Merging Concert and Choreography: Ben Folds with Nashville Ballet
At the heart of ballet is the interplay of music and physique: the use of the intimate relationship between sound, silence, and the responsive movement of the body to bring a story, image, or feeling to an eager audience. Part of Nashville Ballet’s Modern Masters series, Ben Folds with Nashville Ballet is a program driven entirely by this essential dynamic. Mostly set to the music of prominent concert works, it features four unique compositions that have pressed the existing boundaries of ballet forward with added energy from bold ideas and unexpected collaborations; each delivered with astonishing beauty and vitality that is graceful, visceral, and everything in between.
The flagship piece of the production is The Ben Folds Project: Concerto, a concerto for piano and orchestra composed by Folds with choreography by Paul Vasterling, Artistic Director for Nashville Ballet. Folds’s Concerto for Piano and Orchestra was composed both as a concert piece to be heard in symphony halls and as an intended collaboration with Nashville Ballet. Performed with the piano onstage, it is a treat for any audience member to watch the piece masterfully played by the composer himself. Vasterling’s choreography beautifully highlights all the elements of the work that make its second original intent as a ballet so clear; elements that can be so easily overlooked in a concert setting. The work’s third movement features Nashville Ballet company members Mollie Sansone, Lily Saito, Brett Sjoblom, and Luca Sportelli, who offer a performance that perfectly highlights the rhythmic intensity and drive of Folds’s music. This production is the first time since its premier in 2014 that Folds and Nashville Ballet have performed the Concerto in its intended collaborative setting.
The most intimate moments can be seen in the two middle pieces, Bloom Pas De Deux and Duo Concertant. Bloom Pas De Deux features the music of Philip Glass’s Violin Concert No. 1, played beautifully by the Nashville Symphony Orchestra and choreographed by Annabelle Lopez Ochoa. It is the Belgian-Columbian choreographers reflection on devotion rituals she observed in Bali, Indonesia. The motion that ebbs between delicate and powerful was given brilliant life by Kayla Rowser and Benjamin Wetzel. Duo Concertant features choreography by George Balanchine and music of the same name by Igor Stravinsky; a duet for piano and violin exquisitely played by pianist Alessandra Volpi and violinist Christina McGann. Both musicians were positioned onstage with company members Jamie Kopit and Michael Burfield; whose dancing delivered incredible poise and intensity and perfectly reflected the playing of the musicians on stage with them.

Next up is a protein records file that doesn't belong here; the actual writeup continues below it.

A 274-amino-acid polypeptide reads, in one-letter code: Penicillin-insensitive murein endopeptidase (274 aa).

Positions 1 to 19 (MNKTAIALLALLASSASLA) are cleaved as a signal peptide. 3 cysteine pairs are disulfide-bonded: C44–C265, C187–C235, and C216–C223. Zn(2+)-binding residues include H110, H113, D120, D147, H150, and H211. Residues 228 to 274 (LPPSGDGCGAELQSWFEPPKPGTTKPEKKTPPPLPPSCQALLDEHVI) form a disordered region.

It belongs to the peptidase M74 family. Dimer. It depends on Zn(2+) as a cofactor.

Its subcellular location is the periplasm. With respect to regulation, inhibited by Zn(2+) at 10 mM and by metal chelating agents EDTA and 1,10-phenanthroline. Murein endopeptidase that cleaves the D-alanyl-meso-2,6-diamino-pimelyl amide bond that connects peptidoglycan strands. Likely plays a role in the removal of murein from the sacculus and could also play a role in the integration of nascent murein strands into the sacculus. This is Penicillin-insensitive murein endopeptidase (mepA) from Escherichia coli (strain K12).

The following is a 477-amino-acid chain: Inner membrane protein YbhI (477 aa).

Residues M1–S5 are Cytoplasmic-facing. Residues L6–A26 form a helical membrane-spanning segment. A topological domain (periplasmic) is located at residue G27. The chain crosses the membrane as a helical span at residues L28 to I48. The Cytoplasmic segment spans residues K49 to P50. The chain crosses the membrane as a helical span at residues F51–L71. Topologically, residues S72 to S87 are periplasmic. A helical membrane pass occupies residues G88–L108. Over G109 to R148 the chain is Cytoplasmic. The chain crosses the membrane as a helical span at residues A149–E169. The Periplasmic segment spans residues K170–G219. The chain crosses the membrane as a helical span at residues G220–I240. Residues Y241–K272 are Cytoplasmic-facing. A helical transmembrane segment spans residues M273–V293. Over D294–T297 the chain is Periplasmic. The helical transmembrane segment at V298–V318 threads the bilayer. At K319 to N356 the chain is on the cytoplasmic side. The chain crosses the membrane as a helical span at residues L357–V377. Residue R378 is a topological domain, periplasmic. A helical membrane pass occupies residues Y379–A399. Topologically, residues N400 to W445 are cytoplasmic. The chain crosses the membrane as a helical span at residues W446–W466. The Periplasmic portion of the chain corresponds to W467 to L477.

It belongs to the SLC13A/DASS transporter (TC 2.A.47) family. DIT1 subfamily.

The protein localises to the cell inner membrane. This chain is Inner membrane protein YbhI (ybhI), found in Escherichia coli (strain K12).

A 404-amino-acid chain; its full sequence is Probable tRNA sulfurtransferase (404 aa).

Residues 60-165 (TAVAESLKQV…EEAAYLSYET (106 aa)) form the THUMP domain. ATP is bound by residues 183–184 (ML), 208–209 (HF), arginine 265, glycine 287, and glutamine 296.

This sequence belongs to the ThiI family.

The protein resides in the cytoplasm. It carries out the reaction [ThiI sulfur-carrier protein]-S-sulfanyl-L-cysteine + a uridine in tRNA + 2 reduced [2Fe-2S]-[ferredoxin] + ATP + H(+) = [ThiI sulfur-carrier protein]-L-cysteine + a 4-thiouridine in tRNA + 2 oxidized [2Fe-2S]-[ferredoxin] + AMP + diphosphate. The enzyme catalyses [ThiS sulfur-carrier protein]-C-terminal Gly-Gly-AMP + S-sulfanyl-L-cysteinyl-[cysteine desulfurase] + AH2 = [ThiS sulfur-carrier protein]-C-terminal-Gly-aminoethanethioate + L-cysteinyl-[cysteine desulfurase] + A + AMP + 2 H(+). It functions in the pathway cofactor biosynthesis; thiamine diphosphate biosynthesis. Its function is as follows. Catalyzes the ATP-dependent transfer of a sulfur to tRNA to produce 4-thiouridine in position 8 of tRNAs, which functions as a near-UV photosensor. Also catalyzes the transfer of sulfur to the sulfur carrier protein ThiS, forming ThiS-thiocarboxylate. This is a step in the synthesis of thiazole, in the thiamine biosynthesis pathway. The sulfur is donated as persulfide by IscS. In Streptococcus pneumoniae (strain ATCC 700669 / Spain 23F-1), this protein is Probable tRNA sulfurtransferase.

The production rounded off with The Lottery, a narrative work based on the short story of the same name by Shirley Jackson with choreography by Val Caniparoli and music by Robert Moran. Permeated by the unease and violence that motivates Jackson’s short story, Moran’s score is filled with twists and turns that unsettle; often resembling a distinctly American version of Stravinsky’s Rite of Spring. This unsteady musical environment was, yet again, delivered in full by the Nashville Symphony Orchestra. Val Caniparoli’s choreographic setting of Jackson’s original story takes the intensity even further. The imagery presented maintains constant mounting tension, which the cast embodies with an observable passion and completeness. The work features a live lottery at the climax of the piece, at which cast members participate in the same style of drawing the characters in Jackson’s story do as part of their annual ritual.The cast member at the center of the finale of the piece is randomly selected; never knowing with certainty who will be the sacrifice in each individual performance. After a full program of verbal silence, a shouted, “It’s not fair!” became particularly arresting, and certainly provided a standout moment in the production.
Above all, Ben Folds with Nashville Ballet created a unique environment that can be quite rare in performance. It created a space of complete harmony between music and dance; where the two elements could be appreciated in full as one entity and neither vied for dominance over the other. Instrumental soloists were just as visible as the dancers for which they played. Music and choreography both seemed to be produced from a place that is as much source as it is response. Three out of the four programmed pieces were composed with the full intention of their performance in a concert hall without any staging at all, but were choreographed and performed with such a high degree of care and finesse that one almost could not imagine them without their choreography. In the same way, the one programmed piece that was composed exclusively with choreography in mind would hold wonderfully in a concert hall, stripped of its visual elements. The effect is one of actual awe where the audience can feel every caress and every impact in full, with absolute clarity.
Ben Folds with Nashville Ballet can still be seen in TPAC’s Jackson Hall on April 27, 2019 at 7:30 PM and April 28, 2019 at 2:00 PM. Tickets are available at www.nashvilleballet.com.